Restarting Your Compressors After COVID-19

Thursday, June 4, 2020

Many businesses have been shut down during the COVID-19 pandemic.

Compressor maintenance

Many businesses have been shut down during the COVID-19 pandemic.  As lockdown restrictions begin to ease, thoughts are turning to rebuilding demand, bringing furloughed staff safely back into the workplace and restarting production systems as efficiently as possible.

 

According to BCAS (the British Compressed Air Society), around 70% of all UK companies use compressed air.  That represents a significant number of compressors of all types.  Many of these will have been shut down, or at best used intermittently during the COVID-19 shutdown.

 

Shutting down a compressor for a prolonged period should always be carried out following the manufacturer’s instructions. These normally include manually stopping the compressor, rather than through a centralised controller, to prevent the machine from trying to compensate for air leaks in system pipework; isolating water cooling systems; and leaving electrical power switched on for variable speed drives to ensure capacitors remain fully charged.

 

If you’ve had to shut your compressors down during COVID-19 then hopefully you followed the correct procedures. If so, then this will reduce potential problems during restarting.

There are, however, a number of key measures that should still be considered to ensure that your compressors are restarted safely and without the risk of costly damage.

 

The correct way to restart compressors

 

Before doing any work on a compressed air system make sure that you are wearing the correct PPE and have isolated the machine from its power source.

The first step is to carry out a visual inspection. Check that nothing has been damaged during shutdown, that all connections are intact and that there are no oil or water leaks. The condition of oil should be inspected for discolouration or particulate matter; if in doubt, arrange for the oil to be checked by your service provider and, if necessary, changed to avoid the risk of damage to lubricated parts within the compressor.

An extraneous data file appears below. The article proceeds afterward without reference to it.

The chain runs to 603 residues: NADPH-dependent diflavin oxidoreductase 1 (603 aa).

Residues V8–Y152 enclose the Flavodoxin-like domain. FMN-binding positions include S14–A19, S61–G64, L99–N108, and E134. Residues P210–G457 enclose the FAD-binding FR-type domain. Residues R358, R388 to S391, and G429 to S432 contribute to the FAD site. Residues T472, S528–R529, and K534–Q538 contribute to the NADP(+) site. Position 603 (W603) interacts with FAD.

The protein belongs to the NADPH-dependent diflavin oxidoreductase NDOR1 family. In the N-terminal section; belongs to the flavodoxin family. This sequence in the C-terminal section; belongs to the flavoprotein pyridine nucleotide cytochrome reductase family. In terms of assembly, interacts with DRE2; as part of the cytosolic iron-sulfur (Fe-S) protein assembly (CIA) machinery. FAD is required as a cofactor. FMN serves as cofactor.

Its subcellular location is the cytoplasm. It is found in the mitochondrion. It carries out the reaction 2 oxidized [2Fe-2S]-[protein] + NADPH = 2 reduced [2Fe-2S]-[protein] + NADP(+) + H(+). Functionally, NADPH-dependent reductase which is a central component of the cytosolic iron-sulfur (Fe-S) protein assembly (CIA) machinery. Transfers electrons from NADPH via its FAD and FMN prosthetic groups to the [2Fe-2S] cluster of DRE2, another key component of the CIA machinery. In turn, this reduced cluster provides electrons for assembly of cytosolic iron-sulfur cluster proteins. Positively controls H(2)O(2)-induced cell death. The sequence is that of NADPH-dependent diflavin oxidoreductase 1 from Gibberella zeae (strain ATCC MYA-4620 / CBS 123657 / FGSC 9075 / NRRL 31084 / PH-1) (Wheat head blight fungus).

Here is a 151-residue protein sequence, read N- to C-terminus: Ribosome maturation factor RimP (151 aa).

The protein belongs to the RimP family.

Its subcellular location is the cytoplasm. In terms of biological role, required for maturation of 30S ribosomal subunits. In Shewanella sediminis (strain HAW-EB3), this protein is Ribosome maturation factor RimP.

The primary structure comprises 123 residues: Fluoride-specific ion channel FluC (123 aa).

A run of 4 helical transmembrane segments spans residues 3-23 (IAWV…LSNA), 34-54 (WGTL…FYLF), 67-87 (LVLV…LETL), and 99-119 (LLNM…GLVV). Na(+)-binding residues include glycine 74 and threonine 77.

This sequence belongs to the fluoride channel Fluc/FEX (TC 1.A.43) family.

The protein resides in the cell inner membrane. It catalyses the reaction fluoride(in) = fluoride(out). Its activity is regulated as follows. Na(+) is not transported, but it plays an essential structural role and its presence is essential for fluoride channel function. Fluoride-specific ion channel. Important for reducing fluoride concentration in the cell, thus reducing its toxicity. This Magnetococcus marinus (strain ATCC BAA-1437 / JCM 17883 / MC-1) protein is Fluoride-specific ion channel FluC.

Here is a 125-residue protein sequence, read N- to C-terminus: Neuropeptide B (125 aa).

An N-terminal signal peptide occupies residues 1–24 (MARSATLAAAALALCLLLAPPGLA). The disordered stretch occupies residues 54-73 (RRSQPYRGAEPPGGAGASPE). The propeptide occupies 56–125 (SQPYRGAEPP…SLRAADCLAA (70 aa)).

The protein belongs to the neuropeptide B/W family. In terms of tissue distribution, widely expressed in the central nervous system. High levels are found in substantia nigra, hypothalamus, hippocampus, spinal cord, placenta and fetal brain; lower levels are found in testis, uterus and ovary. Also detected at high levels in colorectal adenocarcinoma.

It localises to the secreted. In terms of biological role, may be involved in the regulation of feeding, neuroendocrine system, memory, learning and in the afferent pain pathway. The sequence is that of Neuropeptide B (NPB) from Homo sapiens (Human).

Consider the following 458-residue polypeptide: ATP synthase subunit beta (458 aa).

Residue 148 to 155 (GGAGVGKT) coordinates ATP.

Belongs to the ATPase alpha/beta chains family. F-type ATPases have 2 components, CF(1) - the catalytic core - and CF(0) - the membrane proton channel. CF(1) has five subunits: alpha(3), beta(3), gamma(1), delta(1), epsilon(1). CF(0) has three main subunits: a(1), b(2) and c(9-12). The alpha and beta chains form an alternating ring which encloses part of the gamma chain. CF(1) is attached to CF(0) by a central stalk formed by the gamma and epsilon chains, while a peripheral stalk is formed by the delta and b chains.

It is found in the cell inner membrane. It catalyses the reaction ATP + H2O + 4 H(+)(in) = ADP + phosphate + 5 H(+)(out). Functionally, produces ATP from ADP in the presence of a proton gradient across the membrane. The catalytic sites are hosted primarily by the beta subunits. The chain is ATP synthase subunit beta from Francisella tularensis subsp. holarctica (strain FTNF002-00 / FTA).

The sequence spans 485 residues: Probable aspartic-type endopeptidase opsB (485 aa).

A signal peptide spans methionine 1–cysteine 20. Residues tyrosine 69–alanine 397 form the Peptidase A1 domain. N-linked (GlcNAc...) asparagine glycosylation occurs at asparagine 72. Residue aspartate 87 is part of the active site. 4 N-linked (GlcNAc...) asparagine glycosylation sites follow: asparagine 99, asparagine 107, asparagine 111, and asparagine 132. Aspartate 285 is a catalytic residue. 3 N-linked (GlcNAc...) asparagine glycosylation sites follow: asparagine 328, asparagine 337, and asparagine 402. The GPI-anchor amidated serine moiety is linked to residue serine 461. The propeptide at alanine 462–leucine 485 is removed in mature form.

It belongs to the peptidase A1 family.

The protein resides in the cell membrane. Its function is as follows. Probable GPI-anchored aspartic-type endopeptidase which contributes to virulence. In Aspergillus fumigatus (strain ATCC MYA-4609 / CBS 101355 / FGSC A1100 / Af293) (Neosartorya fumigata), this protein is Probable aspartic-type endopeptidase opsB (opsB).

Additionally, make sure that all intakes and filters are free of obstructions – strange as it may sound, it’s not uncommon for animals or birds to try and build nests on or inside compressors!

 

If everything is as it should be then it may be necessary to prime the air-end.  This is essential if the machine has been shut down for eight weeks or more and requires a small amount of oil to be added to the suction controller prior to start-up.  It is important to use the same grade and brand of oil as that already in the machine.

 

If your compressor is belt-driven then ensure that all belts are tightened to the correct tension.  Similarly, if a separate controller is installed then this must be correctly powered-up.  It may also be necessary to carry out an insulation test on the motor, in case condensation during shutdown has caused moisture to collect inside the casing.

 

At this stage, you should be ready to restart the compressor.  Our recommendation is to start the machine with the outlet valve to the receiver closed, wait for the compressor to reach operating pressure and then slowly open the valve to equalise the pressure.

 

If you have any concerns about restarting your compressors then please contact our UK technical support team on 0800 318104, or email us at uk@boge.com